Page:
Background Emergency departments deal with large patient loads on a day-to-day basis. The importance of patient self-assessment in the triage process has not been fully considered when determining the need for hospital admission.
Objective To determine the validity of a series of self-administered triage questions in determining the need for hospitalisation in the emergency setting.
Design Prospective cohort study.
Setting Emergency department in a tertiary-care, municipal hospital in Japan.
Participants 5380 consecutive walk-in patients visiting the emergency department of Okazaki City Hospital were asked to self-evaluate the urgency and severity of their condition and their perceived need for hospital admission. These patients were then assessed by emergency physicians blinded to the results from each patient's self-assessment.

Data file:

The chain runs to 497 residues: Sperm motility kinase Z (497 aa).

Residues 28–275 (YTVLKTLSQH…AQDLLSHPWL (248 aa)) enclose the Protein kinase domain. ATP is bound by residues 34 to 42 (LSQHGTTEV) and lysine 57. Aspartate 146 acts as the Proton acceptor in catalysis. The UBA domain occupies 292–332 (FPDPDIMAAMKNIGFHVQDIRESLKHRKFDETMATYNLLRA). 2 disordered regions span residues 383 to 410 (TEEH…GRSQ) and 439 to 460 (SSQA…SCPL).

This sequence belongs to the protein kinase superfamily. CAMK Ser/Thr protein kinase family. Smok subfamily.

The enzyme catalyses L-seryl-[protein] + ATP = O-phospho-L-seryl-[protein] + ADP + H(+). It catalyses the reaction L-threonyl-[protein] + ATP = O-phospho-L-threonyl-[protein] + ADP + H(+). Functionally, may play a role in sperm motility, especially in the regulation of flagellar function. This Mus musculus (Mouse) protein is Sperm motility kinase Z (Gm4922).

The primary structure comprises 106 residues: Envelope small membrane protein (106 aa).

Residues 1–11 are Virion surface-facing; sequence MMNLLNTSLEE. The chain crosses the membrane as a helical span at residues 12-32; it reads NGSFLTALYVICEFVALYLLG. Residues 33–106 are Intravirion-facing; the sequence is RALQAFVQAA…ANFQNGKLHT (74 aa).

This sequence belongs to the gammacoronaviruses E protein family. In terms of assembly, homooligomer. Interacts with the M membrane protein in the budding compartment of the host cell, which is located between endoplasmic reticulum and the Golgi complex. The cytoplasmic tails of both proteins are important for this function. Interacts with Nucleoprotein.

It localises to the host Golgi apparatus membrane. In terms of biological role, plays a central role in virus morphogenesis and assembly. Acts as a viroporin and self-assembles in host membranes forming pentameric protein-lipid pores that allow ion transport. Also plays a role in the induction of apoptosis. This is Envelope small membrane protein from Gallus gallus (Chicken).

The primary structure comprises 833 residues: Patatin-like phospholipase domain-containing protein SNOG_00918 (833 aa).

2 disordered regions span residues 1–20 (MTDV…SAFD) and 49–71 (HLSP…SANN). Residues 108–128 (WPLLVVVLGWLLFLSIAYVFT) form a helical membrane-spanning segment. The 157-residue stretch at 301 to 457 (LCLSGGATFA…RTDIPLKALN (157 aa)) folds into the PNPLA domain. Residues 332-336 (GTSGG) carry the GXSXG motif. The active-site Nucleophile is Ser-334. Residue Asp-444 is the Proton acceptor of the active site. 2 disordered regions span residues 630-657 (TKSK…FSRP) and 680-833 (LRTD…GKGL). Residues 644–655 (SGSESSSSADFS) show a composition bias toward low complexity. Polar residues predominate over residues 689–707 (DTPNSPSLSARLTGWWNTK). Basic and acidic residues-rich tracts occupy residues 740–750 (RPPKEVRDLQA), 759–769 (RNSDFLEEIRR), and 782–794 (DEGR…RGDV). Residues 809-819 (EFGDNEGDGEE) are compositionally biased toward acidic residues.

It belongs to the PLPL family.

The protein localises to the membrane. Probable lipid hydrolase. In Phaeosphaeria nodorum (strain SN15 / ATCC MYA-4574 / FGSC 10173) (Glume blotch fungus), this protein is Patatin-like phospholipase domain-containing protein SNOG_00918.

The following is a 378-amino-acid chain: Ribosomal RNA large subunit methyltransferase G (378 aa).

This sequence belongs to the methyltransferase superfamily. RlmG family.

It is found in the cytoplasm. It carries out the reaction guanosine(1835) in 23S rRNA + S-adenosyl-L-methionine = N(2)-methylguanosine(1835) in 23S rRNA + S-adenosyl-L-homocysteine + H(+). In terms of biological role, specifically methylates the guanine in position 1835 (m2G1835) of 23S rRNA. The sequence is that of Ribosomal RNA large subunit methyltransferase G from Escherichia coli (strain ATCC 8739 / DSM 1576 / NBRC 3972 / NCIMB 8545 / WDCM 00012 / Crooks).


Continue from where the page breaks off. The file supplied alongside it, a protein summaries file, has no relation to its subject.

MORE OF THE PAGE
Main outcome measures Sensitivity, specificity and likelihood ratios were calculated for each self-assessment by comparing these with findings from assessments made by emergency physicians.
Results Patient-perceived need for hospitalisation had a sensitivity of 0.79 (95% CI 0.76 to 0.82) and a specificity of 0.93 (95% CI 0.92 to 0.93) in determining hospital admission. The positive and negative likelihood ratios for self-assessments were 10.68 (95% CI 9.59 to 11.90) and 0.22 (95% CI 0.19 to 0.26), respectively, in the diagnosis of hospital admission (p<0.01).
Conclusions The patient self-triage questions concerning condition with five categories (medication only to life threatening) seem to supplement the triage process for hospital admission in emergency departments.
- Severity of illness index
- self concept
- emergency service
- cardiac care
- clinical assessment
- emergency department management
- emergency departments
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Competing interests None.
Provenance and peer review Not commissioned; externally peer reviewed.